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A Century Later: New Fictional Representations of the Boer War

David Medalie
Journal of Southern African Studies
Vol. 30, No. 2 (Jun., 2004), pp. 377-392
Published by: Taylor & Francis, Ltd.
Stable URL: http://www.jstor.org/stable/4133841
Page Count: 16
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A Century Later: New Fictional Representations of the Boer War
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Abstract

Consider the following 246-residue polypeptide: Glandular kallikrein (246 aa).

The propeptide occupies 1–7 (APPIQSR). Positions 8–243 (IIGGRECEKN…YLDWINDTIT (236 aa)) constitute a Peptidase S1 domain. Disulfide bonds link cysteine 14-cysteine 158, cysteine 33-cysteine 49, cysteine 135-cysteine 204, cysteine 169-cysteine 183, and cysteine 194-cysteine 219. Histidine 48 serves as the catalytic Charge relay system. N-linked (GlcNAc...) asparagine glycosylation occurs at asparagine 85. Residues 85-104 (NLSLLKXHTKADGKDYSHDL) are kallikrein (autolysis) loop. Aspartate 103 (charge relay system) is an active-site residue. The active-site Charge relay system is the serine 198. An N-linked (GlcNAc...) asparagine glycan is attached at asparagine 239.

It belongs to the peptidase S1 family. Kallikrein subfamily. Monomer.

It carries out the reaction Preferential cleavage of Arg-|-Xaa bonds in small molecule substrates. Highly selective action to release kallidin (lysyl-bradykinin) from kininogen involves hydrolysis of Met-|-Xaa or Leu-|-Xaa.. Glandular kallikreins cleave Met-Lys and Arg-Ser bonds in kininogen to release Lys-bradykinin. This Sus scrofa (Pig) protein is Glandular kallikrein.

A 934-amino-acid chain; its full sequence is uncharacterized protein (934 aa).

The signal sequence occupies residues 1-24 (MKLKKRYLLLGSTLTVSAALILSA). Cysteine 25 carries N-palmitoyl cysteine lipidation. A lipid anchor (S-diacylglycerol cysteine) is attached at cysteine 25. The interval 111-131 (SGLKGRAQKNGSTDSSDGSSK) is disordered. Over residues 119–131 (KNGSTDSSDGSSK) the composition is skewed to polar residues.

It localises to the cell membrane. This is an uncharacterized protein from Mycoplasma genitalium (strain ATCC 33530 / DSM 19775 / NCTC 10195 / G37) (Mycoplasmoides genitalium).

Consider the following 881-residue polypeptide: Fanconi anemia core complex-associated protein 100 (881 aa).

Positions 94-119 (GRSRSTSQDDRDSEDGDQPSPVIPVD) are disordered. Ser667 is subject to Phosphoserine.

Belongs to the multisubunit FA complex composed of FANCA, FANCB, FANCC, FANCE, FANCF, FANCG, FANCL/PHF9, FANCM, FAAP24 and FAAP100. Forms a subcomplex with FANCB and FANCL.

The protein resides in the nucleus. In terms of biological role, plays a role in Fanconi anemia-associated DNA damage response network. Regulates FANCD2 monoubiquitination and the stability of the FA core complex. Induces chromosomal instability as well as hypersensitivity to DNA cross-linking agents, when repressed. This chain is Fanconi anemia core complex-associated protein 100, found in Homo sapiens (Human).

The centenary of the Boer War has prompted the publication of a number of new fictional representations of the event. These include Giles Foden's Ladysmith and Elleke Boehmer's Bloodlines. Despite their shared focus on the war, the two novels are strikingly different; for that very reason, it is illuminating to bring them into juxtaposition and to consider them in comparative terms. Nevertheless, what they both demonstrate is a desire to represent the war in revisionist terms and, in particular, to render the experiences of those whom traditional accounts have tended to disregard: black people, and, especially where Boehmer's novel is concerned, women. They show quite clearly that the Boer War is not just a conflict that occurred 100 years ago: it belongs also to the present and endows the current era with a range of enticing fictional and imaginative possibilities. It also becomes apparent that the centenary of the Boer War has returned those who seek to represent it not only to the conflict itself, but also to the war which writers were engaged in 100 years ago - the battle between contending modes of writing.

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